food,  Life

7 Posts Challenge – Day 4 #7for7

Reducing costs and the slow life.


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Andy and I by no means have a large income. For the past year we have been living off of primarily Andy’s income, which since he works for a church means it’s less than what most would expect for a full-time job. While this particular diocese in which the church operates is pretty average compared to churches in general, it’s low compared to other non-religious jobs.

At any rate, learning to reduce costs as a family has been a priority for us given that we know we haven’t much to work with. One resource that has been extremely helpful for us has been Dave Ramsey’s Financial Peace University series. My aunt and uncle, who live in Ohio, lent me the audio series, which Andy and I both listened to. While we’ve been lucky to have no serious debt to our name (perhaps $500 here or there), we found the priorities listed as down-to-earth and relatively easy to apply to our lives. We paired what we learned with Dave to Gail Vaz-Oxlade‘s advices and we’ve found a system that generally keeps us on track, even when we forget to keep ourselves up with everything.

The two most important factors for us to living within our means have been

1) Using a cash system for variable costs (ex. grocery, clothes, toiletries, office supplies, coffees, dining out, etc)

2) Tracking our money and recording it in our budget sheet

The second one is really what kicked us into gear when we finally got around to tracking a month and realised we had spent about $1000 in groceries and really had nothing to show for it. Isn’t that absurd? We also quickly realised where our vice was: food. We love buying good, tasty food. We haven’t changed that – we still love great food, but we’ve come to realise something very important: the slow life is the cheaper (dollar-wise) and richer (fullness-wise) life. Making things from scratch, taking the time to hang laundry, learning older methods and slower methods of doing things seem to both contribute to us spending less money and finding a richer life.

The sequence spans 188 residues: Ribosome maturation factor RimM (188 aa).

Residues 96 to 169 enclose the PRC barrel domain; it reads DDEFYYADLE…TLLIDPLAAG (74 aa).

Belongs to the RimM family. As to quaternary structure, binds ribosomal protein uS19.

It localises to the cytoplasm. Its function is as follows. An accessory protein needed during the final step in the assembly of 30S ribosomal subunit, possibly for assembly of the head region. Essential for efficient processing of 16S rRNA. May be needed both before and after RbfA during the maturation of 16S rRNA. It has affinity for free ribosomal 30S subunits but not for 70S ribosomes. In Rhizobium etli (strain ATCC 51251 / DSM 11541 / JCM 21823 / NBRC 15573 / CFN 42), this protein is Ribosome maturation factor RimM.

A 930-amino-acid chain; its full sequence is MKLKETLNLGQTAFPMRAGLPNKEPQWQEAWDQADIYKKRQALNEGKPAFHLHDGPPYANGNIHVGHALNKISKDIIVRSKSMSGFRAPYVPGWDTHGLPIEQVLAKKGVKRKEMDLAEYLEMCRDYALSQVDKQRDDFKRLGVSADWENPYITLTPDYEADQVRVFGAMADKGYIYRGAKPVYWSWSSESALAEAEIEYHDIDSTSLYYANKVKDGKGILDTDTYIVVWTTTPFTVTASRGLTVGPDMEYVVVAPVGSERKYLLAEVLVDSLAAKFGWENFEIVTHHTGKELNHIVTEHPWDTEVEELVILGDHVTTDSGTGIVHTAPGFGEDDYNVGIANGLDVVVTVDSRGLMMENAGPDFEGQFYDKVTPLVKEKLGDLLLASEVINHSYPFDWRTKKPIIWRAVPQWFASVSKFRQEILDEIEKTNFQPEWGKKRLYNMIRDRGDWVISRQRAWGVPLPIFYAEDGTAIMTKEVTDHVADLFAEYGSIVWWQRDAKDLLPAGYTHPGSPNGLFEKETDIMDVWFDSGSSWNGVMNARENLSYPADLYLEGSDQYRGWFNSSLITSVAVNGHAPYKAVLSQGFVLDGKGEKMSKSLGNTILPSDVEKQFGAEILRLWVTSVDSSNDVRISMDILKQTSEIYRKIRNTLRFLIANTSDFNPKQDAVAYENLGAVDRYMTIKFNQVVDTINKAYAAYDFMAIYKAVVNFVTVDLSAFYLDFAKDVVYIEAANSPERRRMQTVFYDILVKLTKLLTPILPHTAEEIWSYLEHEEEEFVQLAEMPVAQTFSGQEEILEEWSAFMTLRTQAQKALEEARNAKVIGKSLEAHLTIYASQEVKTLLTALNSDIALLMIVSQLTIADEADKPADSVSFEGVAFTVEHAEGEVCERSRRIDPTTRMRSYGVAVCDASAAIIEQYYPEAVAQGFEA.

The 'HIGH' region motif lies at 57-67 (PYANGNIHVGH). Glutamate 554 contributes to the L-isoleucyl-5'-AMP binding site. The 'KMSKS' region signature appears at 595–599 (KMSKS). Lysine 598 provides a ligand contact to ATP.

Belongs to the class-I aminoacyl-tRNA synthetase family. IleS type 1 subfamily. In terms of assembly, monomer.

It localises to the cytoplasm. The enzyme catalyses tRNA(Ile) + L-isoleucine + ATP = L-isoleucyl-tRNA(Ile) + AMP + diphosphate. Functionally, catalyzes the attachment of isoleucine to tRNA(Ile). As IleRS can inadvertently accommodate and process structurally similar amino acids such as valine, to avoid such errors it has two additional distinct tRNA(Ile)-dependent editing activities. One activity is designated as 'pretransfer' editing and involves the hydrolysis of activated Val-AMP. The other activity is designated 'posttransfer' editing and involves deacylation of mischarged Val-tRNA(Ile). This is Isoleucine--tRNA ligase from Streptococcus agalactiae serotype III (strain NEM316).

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A couple examples from our life: recently we realised that we were consistently spending more money on coffee (beans) than we had budgeted. We looked at our method: the electric coffee-maker. We found that we were consistently making too much coffee for our mornings – we’d have 2 cups for each of us in the pot, but we’d only end up drinking about 1-1.5 cups each. So we changed tactics. We started by using less coffee grounds, putting it in a cone filter over the cups and brew it this way. The longer time it took for the water to filter through the grounds gave the same strength that we enjoyed with the coffee maker, the coffee was hotter, and we brewed just enough for each of us – 1 cup. Slower, yes. More attention, yes. Equally satisfying and cheaper, yes. Alternatively we could have gone with a smaller coffee maker, but that would have required us to purchase something.


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Another example: yogurt. We had been going through yogurt by the container while we lived in Ottawa. It became expensive, so we looked into what it would take to make it for cheap. Turns out, it’s pretty easy and because you use just a jug of milk, it’s cheaper. So we learned how to make our own yogurt. This also gave us the ability to moderate the sugar content and use whatever berries we wanted (or didn’t want). More time, yes. Take up more space, yes. Cheaper, yes.

I admit, we don’t do everything slowly, but I heartily endorse the movement to slow life down. It’s often cheaper and more meaningful. I certainly don’t point fingers at those who don’t slow down; some people can’t support a slower life – I understand. We are all at different walks of life. We started doing this in order to live more cheaply, not for any pie in the sky ideal. We’ve discovered more benefits than being frugal, though, and we also find it a challenge in today’s world. But I do enjoy wandering into the slow life often.

Loving God through my family, friends, and interactions in my world.


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